• Reactions occur in defined steps that lead from reactant to product
steps in mechanisms
Steps in Mechanisms
  • We classify the types of steps in a sequence
  • A step involves either the formation or breaking of a covalent bond
  • Steps can occur in individually or in combination with other steps
  • When several steps occur at the same time they are said to be concerted
types of steps in reaction mechanisms
Types of Steps in Reaction Mechanisms
  • Formation of a covalent bond
    • Homogenic or heterogenic
  • Breaking of a covalent bond
    • Homogenic or heterogenic
  • Oxidation of a functional group
  • Reduction of a functional group
breaking of covalent bonds
Breaking of Covalent Bonds

Homolytic Cleavage

  • Each product gets one electron from the bond
  • Not common in organic chemistry

Heterolytic Cleavage

  • Both electrons from the bond that is broken become associated with one resulting fragment
  • A common pattern in reaction mechanisms
formation of a bond
Formation of a Bond

Homogenic

  • One electron comes from each fragment
  • No electronic charges are involved
  • Not common in organic chemistry

Heterogenic

  • One fragment supplies two electrons
  • One fragment supplies no electrons
  • Combination can involve electronic charges
  • Common in organic chemistry
indicating steps in mechanisms
Indicating Steps in Mechanisms
  • Curved arrows indicate breaking and forming of bonds
  • Arrowheads with a “half” head (“fish-hook”) indicate homolytic and homogenic steps (called ‘radical processes’)
  • Arrowheads with a complete head indicate heterolytic and heterogenic steps (called ‘polar processes’)
5 6 using curved arrows in polar reaction mechanisms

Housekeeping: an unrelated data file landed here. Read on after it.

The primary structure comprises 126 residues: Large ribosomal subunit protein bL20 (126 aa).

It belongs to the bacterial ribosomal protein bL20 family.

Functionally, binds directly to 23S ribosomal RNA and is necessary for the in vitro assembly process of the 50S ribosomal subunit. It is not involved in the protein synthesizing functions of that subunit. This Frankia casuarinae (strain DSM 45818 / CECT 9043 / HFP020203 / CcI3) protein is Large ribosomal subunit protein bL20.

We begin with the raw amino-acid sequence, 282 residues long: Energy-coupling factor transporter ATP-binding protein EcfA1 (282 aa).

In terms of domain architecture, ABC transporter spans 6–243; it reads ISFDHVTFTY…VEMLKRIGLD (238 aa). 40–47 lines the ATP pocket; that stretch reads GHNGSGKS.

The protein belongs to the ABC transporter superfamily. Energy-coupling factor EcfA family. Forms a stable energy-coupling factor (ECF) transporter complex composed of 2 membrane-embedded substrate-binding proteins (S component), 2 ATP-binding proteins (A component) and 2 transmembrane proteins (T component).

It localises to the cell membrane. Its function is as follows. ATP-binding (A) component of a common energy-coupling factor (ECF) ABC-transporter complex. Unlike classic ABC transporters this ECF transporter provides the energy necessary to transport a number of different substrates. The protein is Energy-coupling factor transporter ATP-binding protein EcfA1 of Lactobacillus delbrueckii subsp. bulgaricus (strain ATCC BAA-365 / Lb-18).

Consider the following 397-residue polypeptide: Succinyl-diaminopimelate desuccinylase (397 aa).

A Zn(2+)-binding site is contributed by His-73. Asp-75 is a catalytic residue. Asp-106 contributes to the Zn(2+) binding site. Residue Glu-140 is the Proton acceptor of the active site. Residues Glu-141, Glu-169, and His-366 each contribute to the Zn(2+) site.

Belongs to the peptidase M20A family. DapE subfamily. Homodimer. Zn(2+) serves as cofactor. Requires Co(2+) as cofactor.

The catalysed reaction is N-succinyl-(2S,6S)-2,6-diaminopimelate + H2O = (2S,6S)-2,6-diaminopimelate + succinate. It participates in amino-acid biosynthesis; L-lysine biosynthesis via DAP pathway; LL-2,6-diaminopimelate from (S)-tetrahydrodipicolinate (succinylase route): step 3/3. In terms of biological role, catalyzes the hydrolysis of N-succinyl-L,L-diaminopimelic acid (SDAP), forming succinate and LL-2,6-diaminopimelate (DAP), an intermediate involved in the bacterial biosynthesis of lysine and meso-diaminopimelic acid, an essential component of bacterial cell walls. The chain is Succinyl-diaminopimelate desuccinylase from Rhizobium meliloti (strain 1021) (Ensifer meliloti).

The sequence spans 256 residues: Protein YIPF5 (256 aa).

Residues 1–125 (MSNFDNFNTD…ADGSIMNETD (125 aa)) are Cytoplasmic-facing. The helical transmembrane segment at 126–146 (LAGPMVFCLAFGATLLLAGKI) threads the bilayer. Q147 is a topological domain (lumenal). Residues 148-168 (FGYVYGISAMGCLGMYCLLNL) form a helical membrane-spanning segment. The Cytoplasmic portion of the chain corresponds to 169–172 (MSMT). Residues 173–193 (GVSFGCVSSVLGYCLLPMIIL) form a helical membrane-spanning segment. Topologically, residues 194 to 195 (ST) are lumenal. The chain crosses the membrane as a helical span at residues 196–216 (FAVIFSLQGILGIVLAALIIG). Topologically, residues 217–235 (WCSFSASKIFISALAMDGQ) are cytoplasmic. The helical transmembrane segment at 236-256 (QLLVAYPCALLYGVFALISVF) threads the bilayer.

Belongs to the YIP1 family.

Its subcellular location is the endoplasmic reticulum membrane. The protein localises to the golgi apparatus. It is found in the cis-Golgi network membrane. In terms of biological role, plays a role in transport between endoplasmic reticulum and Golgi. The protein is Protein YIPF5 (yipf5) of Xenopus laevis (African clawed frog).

5.6 Using Curved Arrows in Polar Reaction Mechanisms
  • Curved arrows are a way to keep track of changes in bonding in polar reaction
  • The arrows track “electron movement”
  • Electrons always move in pairs
  • Charges change during the reaction
  • One curved arrow corresponds to one step in a reaction mechanism
5 4 polar reactions and how they occur
5.4 Polar Reactions and How They Occur
  • Molecules can contain local unsymmetrical electron distributions due to differences in electronegativities
  • This causes a partial negative charge on an atom and a compensating partial positive charge on an adjacent atom
  • The more electronegative atom has the greater electron density
electronegativity of some common elements
Electronegativity of Some Common Elements
  • The relative electronegativity is indicated
  • Higher numbers indicate greater electronegativity
  • Carbon bonded to a more electronegative element has a partial positive charge (+)
polarizability
Polarizability
  • Polarization is a change in electron distribution as a response to change in electronic nature of the surroundings
  • Polarizability is the tendency to undergo polarization
  • Polar reactions occur between regions of high electron density and regions of low electron density
generalized polar reactions
Generalized Polar Reactions
  • An electrophile, an electron-poor species, combines with a nucleophile, an electron-rich species
  • An electrophile is a Lewis acid
  • A nucleophile is a Lewis base
  • The combination is indicate with a curved arrow from nucleophile to electrophile
10 7 preparing alkyl halides from alcohols
10.7 Preparing Alkyl Halides from Alcohols
  • Reaction of tertiary C-OH with HX is fast and effective
    • Add HCl or HBr gas into ether solution of tertiary alcohol
  • Primary and secondary alcohols react very slowly and often rearrange, so alternative methods are used
5 10 describing a reaction intermediates
5.10 Describing a Reaction: Intermediates
  • If a reaction occurs in more than one step, it must involve species that are neither the reactant nor the final product
  • These are called reaction intermediates or simply “intermediates”
  • Each step has its own free energy of activation
  • The complete diagram for the reaction shows the free energy changes associated with an intermediate